ROSWELL, N.M. (KRQE) – State leaders are making stops in southern New Mexico, where COVID cases continue to climb, to get a better picture of the crisis there and what more can be done to fight the virus. Some people in these communities said they do not feel heard, and that state leaders need to learn the individual stories behind the COVID numbers.
Remote learning is no easy task. “I am a previous educator with a master’s degree and with all of these things, it has still been a struggle,” parent and Roswell school board president Hope Morales said.
Roswell doesn’t qualify to participate in a hybrid model of learning, since it is a red county based on COVID data. Hope said it isn’t working for some families and asked Lt. Gov. Howie Morales to come to town to hear first-hand from educators. “I think it was helpful for him to hear from elementary, middle, and high school principals about what distance learning looks like in Roswell,” Hope said.
The stop in Roswell was just one stop on the lieutenant governor’s ongoing tour of southern New Mexico that began a week ago. He heard from people and businesses in places like Deming, Columbus, and Sunland Park. “Being in-person has made a huge difference especially in communities that are far away from Santa Fe,” the lieutenant governor said.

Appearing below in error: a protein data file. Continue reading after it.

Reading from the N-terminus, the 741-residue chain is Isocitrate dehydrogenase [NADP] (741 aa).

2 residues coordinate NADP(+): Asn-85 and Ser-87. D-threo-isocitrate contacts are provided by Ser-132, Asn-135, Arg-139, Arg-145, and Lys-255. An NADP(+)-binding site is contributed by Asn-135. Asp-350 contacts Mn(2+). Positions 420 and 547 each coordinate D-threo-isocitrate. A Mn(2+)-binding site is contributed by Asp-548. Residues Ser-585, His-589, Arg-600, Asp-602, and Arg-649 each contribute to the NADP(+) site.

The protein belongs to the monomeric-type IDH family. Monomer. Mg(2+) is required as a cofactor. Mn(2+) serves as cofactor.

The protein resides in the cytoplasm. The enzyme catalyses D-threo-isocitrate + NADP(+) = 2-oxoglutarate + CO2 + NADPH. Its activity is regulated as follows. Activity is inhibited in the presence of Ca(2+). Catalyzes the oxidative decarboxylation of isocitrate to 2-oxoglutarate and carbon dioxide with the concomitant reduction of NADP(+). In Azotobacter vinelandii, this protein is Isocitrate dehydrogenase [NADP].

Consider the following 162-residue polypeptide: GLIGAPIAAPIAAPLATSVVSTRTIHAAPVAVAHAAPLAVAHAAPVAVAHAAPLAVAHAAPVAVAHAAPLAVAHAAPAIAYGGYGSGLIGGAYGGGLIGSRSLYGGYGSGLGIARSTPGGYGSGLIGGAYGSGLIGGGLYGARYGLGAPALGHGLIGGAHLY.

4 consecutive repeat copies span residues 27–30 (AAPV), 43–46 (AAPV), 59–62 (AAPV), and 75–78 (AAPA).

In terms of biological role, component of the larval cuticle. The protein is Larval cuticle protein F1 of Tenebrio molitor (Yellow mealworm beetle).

He said these communities feel that communication from the state on public health orders and how to enforce them needs improvement, asking for there to be a contact person for the state to answer questions that local municipalities and districts may have. “Unfortunately, we haven’t had the opportunity to have the dialogue we wanted,” the lieutenant governor said. “We are going to provide better communication and do all we can to make sure we are available.”
He said the local municipalities are also asking for more collaboration on enforcement with state police, saying it is just a minority of people not complying and holding parties, driving up the numbers. “Many times there might be the assumption that because numbers are so high in these communities, that there is outright defiance or no adherence to the public orders,” the lieutenant governor said. “What I have seen in all the communities I have been to is that the majority of people are doing their best to comply.”
Hope said conversations like these make people all around the state feel included. “It has to include dialogue where people felt heard, and they are part of the team beyond the community,” Hope said. “We are part of the state team.”
The next stops on the lieutenant governor’s tour are Lea, Eddy, Curry, and Roosevelt counties. Thursday also marked a testing surge in southern New Mexico. The lieutenant governor said the municipalities are also concerned about how long it takes to get results which he said is five to six days on average. He said he is working with the Department of Health to improve the turnaround time.